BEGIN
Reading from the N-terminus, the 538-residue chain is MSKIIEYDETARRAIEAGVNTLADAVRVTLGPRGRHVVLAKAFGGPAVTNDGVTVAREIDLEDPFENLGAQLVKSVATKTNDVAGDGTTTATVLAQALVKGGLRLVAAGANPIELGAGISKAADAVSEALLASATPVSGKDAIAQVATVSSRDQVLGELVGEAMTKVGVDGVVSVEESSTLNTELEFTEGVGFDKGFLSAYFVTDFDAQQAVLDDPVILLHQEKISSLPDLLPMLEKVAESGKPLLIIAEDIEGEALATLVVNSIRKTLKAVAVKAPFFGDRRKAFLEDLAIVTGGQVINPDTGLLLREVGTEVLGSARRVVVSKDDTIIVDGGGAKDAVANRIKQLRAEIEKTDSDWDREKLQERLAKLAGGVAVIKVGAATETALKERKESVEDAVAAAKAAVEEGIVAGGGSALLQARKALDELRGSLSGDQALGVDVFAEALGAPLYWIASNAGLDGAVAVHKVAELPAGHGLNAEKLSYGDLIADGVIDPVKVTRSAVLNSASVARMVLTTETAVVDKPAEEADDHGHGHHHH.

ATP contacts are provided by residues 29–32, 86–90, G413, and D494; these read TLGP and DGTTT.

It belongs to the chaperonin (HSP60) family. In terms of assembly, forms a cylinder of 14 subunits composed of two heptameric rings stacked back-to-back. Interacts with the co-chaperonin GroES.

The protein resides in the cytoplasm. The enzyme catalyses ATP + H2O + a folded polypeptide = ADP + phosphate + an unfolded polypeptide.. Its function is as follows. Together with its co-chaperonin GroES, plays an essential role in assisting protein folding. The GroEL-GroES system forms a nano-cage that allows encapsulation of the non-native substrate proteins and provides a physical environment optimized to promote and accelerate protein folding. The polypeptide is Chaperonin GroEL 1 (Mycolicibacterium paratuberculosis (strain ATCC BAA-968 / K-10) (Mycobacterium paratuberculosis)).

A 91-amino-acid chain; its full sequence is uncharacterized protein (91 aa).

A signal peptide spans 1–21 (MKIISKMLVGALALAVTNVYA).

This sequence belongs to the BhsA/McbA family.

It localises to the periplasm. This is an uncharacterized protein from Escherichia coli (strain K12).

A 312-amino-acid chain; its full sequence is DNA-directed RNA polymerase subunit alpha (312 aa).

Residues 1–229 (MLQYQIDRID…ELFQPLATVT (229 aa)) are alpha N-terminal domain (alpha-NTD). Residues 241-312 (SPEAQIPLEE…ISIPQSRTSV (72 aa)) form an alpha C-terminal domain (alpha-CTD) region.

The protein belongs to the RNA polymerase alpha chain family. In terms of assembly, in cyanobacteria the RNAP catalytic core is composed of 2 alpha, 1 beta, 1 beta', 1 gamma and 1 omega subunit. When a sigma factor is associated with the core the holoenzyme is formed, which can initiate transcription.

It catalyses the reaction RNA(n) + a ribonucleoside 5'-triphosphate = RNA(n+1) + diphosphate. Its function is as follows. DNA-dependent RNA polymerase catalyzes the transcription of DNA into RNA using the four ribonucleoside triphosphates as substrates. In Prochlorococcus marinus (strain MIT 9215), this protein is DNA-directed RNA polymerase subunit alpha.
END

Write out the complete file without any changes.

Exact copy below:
Reading from the N-terminus, the 538-residue chain is MSKIIEYDETARRAIEAGVNTLADAVRVTLGPRGRHVVLAKAFGGPAVTNDGVTVAREIDLEDPFENLGAQLVKSVATKTNDVAGDGTTTATVLAQALVKGGLRLVAAGANPIELGAGISKAADAVSEALLASATPVSGKDAIAQVATVSSRDQVLGELVGEAMTKVGVDGVVSVEESSTLNTELEFTEGVGFDKGFLSAYFVTDFDAQQAVLDDPVILLHQEKISSLPDLLPMLEKVAESGKPLLIIAEDIEGEALATLVVNSIRKTLKAVAVKAPFFGDRRKAFLEDLAIVTGGQVINPDTGLLLREVGTEVLGSARRVVVSKDDTIIVDGGGAKDAVANRIKQLRAEIEKTDSDWDREKLQERLAKLAGGVAVIKVGAATETALKERKESVEDAVAAAKAAVEEGIVAGGGSALLQARKALDELRGSLSGDQALGVDVFAEALGAPLYWIASNAGLDGAVAVHKVAELPAGHGLNAEKLSYGDLIADGVIDPVKVTRSAVLNSASVARMVLTTETAVVDKPAEEADDHGHGHHHH.

ATP contacts are provided by residues 29–32, 86–90, G413, and D494; these read TLGP and DGTTT.

It belongs to the chaperonin (HSP60) family. In terms of assembly, forms a cylinder of 14 subunits composed of two heptameric rings stacked back-to-back. Interacts with the co-chaperonin GroES.

The protein resides in the cytoplasm. The enzyme catalyses ATP + H2O + a folded polypeptide = ADP + phosphate + an unfolded polypeptide.. Its function is as follows. Together with its co-chaperonin GroES, plays an essential role in assisting protein folding. The GroEL-GroES system forms a nano-cage that allows encapsulation of the non-native substrate proteins and provides a physical environment optimized to promote and accelerate protein folding. The polypeptide is Chaperonin GroEL 1 (Mycolicibacterium paratuberculosis (strain ATCC BAA-968 / K-10) (Mycobacterium paratuberculosis)).

A 91-amino-acid chain; its full sequence is uncharacterized protein (91 aa).

A signal peptide spans 1–21 (MKIISKMLVGALALAVTNVYA).

This sequence belongs to the BhsA/McbA family.

It localises to the periplasm. This is an uncharacterized protein from Escherichia coli (strain K12).

A 312-amino-acid chain; its full sequence is DNA-directed RNA polymerase subunit alpha (312 aa).

Residues 1–229 (MLQYQIDRID…ELFQPLATVT (229 aa)) are alpha N-terminal domain (alpha-NTD). Residues 241-312 (SPEAQIPLEE…ISIPQSRTSV (72 aa)) form an alpha C-terminal domain (alpha-CTD) region.

The protein belongs to the RNA polymerase alpha chain family. In terms of assembly, in cyanobacteria the RNAP catalytic core is composed of 2 alpha, 1 beta, 1 beta', 1 gamma and 1 omega subunit. When a sigma factor is associated with the core the holoenzyme is formed, which can initiate transcription.

It catalyses the reaction RNA(n) + a ribonucleoside 5'-triphosphate = RNA(n+1) + diphosphate. Its function is as follows. DNA-dependent RNA polymerase catalyzes the transcription of DNA into RNA using the four ribonucleoside triphosphates as substrates. In Prochlorococcus marinus (strain MIT 9215), this protein is DNA-directed RNA polymerase subunit alpha.